Thoroughbred Daily News
Galileo (Ire) - Kind (Ire), by Danehill - Lane's End
Lane's End - Versailles, KY | 2009 | Entered Stud 2015 | 2019 Fee $15,000

Masochistic, Ellis DQ’d from BC 17

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Masochistic training for the Sprint | Horsephotos

Masochistic (Sought After), second across the line in the GI Breeders’ Cup Sprint last November, but subsequently disqualified after testing positive for the prohibited anabolic steroid stanozolol, will be ineligible to participate in the 2017 Breeders’ Cup at Del Mar, according to a formal statement from Breeders’ Cup Ltd. Tuesday. Additionally, trainer Ron Ellis and any horses directly or indirectly in his care have also been ruled ineligible to take part pursuant to BCL’s Prohibited Substance Rule and Convicted Trainer Rule. Breeders’ Cup rules prohibit the transfer of Ellis’s horses to “any other person associated with Mr. Ellis for the purpose of competing in the Breeders’ Cup.”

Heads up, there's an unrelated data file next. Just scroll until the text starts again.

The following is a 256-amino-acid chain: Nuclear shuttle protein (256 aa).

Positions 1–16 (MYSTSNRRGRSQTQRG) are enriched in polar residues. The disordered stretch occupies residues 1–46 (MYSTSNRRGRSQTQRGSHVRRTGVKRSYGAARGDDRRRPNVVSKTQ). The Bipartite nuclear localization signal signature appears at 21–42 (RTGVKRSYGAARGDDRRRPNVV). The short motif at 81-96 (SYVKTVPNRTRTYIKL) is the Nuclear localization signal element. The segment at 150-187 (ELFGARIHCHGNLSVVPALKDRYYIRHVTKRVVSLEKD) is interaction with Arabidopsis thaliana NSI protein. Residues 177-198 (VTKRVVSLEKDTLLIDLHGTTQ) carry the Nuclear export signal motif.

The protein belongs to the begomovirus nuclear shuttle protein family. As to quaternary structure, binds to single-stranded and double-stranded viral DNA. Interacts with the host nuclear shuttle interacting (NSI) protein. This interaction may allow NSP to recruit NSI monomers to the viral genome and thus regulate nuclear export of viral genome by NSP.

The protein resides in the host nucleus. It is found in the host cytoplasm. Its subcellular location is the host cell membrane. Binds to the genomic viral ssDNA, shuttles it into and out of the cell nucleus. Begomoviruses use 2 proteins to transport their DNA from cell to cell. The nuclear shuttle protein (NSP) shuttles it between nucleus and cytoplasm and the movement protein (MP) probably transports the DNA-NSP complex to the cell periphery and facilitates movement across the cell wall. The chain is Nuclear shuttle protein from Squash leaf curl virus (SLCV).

“Today’s actions affirm our determination to conduct the Breeders’ Cup under the highest standards of integrity and in a fair competitive environment for all participants,” Breeders’ Cup President and CEO Craig Fravel said in the statement. “Looking forward, we will be modifying our rules and protocols for out-of-competition testing to ensure that no horse testing positive for any anabolic steroid while in training or competition will be permitted to race in the Breeders’ Cup. There is no place for the administration of steroids to horses in training and racing, and we will be working closely with regulatory authorities to give the full effect to that principle in the Breeders’ Cup.”

Ellis, who trains Masochistic for owner Samantha Siegel and Los Pollos Hermanos Racing, acknowledged that he had administered the steroid to Masochistic 68 days prior to his anticipated start in the Breeders’ Cup, well outside the recommended withdrawal period of 60 days. Masochistic was subjected to out-of-competition testing three times, and Ellis said he was informed three days prior to the Sprint by the equine medical director for the California Horse Racing Board that there was a risk that trace amounts of the steroid could result in a post-race positive.

Ellis has taken full responsibility for his actions.

“I have always played this game by the ruIes and we did that in this instance,” Ellis told TDN Editor in Chief Jessica Martini Dec. 19. “I am very proud of my medication history, which includes no suspensions in 35 years of training and only one minor infraction, a high Banamine, in the last 10 years. I apologize to the Breeders’ Cup and the racing industry for this unfortunate event.”

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